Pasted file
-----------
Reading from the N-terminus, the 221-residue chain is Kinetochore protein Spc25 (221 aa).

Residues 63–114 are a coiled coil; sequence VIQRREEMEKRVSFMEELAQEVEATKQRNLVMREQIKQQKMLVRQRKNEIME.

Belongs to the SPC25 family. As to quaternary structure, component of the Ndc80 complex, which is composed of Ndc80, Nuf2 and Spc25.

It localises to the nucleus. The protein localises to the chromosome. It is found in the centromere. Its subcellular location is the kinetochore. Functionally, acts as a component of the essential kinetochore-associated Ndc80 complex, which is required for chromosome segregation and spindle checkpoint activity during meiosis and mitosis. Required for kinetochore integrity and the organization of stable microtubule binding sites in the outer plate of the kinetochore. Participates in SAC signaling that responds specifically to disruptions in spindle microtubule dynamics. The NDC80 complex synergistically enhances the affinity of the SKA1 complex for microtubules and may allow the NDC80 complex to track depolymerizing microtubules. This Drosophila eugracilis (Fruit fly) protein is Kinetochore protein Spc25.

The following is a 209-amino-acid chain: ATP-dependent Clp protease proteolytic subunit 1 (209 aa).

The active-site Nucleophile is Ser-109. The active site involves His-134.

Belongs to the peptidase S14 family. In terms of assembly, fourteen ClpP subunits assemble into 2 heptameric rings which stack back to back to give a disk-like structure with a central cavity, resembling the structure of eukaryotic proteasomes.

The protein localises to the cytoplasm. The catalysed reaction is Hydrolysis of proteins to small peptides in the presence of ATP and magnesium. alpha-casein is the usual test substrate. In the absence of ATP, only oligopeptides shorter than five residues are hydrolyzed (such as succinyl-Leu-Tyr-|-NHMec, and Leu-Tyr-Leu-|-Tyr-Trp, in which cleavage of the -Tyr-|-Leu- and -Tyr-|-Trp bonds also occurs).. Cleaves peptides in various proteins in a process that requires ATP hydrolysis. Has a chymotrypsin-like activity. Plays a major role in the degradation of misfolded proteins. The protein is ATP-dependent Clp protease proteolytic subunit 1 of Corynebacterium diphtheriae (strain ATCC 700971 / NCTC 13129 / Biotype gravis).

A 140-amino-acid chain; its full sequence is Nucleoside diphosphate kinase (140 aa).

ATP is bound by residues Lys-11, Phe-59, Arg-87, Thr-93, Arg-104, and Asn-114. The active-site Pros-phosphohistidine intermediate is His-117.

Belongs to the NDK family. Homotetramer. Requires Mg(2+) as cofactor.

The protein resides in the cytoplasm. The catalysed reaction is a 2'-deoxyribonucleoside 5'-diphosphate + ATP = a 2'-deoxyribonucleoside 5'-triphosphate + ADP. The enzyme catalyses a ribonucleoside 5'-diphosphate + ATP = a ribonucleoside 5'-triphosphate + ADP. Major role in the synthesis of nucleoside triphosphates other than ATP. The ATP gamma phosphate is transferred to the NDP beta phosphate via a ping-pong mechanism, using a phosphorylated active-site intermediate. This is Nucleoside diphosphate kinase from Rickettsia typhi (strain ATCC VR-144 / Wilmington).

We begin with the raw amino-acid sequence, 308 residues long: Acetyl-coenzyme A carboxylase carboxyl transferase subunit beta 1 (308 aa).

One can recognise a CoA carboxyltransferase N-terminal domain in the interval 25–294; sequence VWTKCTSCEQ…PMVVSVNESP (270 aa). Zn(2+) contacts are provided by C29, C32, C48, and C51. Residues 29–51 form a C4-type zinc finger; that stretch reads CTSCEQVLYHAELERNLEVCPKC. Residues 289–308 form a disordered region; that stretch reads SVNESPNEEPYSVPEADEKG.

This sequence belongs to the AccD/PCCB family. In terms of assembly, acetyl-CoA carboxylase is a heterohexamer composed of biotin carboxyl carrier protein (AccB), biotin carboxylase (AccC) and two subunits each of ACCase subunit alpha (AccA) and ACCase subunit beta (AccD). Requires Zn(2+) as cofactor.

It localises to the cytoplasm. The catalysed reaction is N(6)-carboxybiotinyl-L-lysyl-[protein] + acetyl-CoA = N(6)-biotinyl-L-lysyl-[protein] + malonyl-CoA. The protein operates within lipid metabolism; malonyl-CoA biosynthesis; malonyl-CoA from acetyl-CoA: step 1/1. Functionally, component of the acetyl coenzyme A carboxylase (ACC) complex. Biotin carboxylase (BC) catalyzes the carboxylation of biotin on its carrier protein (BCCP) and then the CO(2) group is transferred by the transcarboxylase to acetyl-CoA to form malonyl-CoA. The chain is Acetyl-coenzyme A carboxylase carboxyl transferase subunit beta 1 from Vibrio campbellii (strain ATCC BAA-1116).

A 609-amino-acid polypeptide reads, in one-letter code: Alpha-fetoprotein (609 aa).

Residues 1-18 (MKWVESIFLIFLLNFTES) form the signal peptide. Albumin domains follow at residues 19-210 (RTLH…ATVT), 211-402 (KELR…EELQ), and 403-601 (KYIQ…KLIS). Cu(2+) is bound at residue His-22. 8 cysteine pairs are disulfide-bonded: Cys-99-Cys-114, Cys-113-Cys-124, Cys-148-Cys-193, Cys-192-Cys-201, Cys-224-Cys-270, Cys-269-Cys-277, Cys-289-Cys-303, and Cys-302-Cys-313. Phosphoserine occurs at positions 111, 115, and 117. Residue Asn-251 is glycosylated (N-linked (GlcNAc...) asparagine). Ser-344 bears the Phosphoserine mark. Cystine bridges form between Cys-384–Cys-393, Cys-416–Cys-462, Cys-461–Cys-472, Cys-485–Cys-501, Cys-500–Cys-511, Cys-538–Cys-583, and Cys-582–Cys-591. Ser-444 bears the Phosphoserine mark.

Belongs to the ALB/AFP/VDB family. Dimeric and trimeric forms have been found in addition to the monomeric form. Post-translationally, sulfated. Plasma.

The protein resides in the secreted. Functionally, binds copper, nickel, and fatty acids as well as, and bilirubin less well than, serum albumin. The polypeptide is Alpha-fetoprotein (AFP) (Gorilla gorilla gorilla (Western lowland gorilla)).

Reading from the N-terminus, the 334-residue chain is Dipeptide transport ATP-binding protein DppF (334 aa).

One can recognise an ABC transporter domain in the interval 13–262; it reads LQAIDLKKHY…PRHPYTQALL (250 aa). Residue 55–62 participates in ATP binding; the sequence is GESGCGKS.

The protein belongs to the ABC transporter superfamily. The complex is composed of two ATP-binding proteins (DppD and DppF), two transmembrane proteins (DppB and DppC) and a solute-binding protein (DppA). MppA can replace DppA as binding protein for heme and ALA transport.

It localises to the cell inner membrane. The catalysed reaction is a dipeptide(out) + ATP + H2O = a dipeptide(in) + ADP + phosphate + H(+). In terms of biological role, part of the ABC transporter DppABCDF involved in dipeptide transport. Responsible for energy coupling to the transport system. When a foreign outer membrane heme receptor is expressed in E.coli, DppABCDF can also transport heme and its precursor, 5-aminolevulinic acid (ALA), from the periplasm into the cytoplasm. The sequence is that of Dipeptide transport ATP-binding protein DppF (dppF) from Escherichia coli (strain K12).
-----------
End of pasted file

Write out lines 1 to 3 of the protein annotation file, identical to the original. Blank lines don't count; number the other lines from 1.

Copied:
Reading from the N-terminus, the 221-residue chain is Kinetochore protein Spc25 (221 aa).

Residues 63–114 are a coiled coil; sequence VIQRREEMEKRVSFMEELAQEVEATKQRNLVMREQIKQQKMLVRQRKNEIME.

Belongs to the SPC25 family. As to quaternary structure, component of the Ndc80 complex, which is composed of Ndc80, Nuf2 and Spc25.